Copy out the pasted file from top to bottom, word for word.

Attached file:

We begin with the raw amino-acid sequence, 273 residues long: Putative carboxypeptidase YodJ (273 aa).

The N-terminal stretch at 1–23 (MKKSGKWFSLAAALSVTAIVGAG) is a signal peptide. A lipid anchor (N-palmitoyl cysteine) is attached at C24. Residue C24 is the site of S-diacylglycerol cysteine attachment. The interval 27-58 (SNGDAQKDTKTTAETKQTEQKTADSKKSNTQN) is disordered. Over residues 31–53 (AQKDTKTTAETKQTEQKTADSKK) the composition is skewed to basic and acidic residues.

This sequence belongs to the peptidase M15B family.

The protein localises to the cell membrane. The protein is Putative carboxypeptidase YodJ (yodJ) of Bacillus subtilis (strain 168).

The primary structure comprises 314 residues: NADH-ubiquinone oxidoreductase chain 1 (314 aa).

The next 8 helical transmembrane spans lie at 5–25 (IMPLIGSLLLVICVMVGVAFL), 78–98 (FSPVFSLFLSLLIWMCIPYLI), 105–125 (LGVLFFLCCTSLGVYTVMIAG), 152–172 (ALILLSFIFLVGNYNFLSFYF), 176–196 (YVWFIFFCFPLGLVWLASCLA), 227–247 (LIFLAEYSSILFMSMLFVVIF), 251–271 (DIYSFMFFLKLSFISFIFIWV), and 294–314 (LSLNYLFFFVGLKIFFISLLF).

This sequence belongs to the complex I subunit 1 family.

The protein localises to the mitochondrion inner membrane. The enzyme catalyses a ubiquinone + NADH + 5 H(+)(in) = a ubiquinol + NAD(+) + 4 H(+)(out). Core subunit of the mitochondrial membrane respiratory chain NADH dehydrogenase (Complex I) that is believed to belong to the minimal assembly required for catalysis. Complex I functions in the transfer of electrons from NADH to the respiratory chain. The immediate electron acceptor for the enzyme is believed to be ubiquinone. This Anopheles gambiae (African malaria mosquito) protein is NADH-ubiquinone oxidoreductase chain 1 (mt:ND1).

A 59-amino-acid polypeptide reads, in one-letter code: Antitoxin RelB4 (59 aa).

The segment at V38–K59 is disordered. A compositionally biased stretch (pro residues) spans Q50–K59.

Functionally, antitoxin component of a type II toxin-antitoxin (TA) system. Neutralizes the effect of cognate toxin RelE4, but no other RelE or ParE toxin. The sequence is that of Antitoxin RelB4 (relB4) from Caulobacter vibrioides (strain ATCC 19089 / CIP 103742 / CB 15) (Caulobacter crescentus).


We begin with the raw amino-acid sequence, 273 residues long: Putative carboxypeptidase YodJ (273 aa).

The N-terminal stretch at 1–23 (MKKSGKWFSLAAALSVTAIVGAG) is a signal peptide. A lipid anchor (N-palmitoyl cysteine) is attached at C24. Residue C24 is the site of S-diacylglycerol cysteine attachment. The interval 27-58 (SNGDAQKDTKTTAETKQTEQKTADSKKSNTQN) is disordered. Over residues 31–53 (AQKDTKTTAETKQTEQKTADSKK) the composition is skewed to basic and acidic residues.

This sequence belongs to the peptidase M15B family.

The protein localises to the cell membrane. The protein is Putative carboxypeptidase YodJ (yodJ) of Bacillus subtilis (strain 168).

The primary structure comprises 314 residues: NADH-ubiquinone oxidoreductase chain 1 (314 aa).

The next 8 helical transmembrane spans lie at 5–25 (IMPLIGSLLLVICVMVGVAFL), 78–98 (FSPVFSLFLSLLIWMCIPYLI), 105–125 (LGVLFFLCCTSLGVYTVMIAG), 152–172 (ALILLSFIFLVGNYNFLSFYF), 176–196 (YVWFIFFCFPLGLVWLASCLA), 227–247 (LIFLAEYSSILFMSMLFVVIF), 251–271 (DIYSFMFFLKLSFISFIFIWV), and 294–314 (LSLNYLFFFVGLKIFFISLLF).

This sequence belongs to the complex I subunit 1 family.

The protein localises to the mitochondrion inner membrane. The enzyme catalyses a ubiquinone + NADH + 5 H(+)(in) = a ubiquinol + NAD(+) + 4 H(+)(out). Core subunit of the mitochondrial membrane respiratory chain NADH dehydrogenase (Complex I) that is believed to belong to the minimal assembly required for catalysis. Complex I functions in the transfer of electrons from NADH to the respiratory chain. The immediate electron acceptor for the enzyme is believed to be ubiquinone. This Anopheles gambiae (African malaria mosquito) protein is NADH-ubiquinone oxidoreductase chain 1 (mt:ND1).

A 59-amino-acid polypeptide reads, in one-letter code: Antitoxin RelB4 (59 aa).

The segment at V38–K59 is disordered. A compositionally biased stretch (pro residues) spans Q50–K59.

Functionally, antitoxin component of a type II toxin-antitoxin (TA) system. Neutralizes the effect of cognate toxin RelE4, but no other RelE or ParE toxin. The sequence is that of Antitoxin RelB4 (relB4) from Caulobacter vibrioides (strain ATCC 19089 / CIP 103742 / CB 15) (Caulobacter crescentus).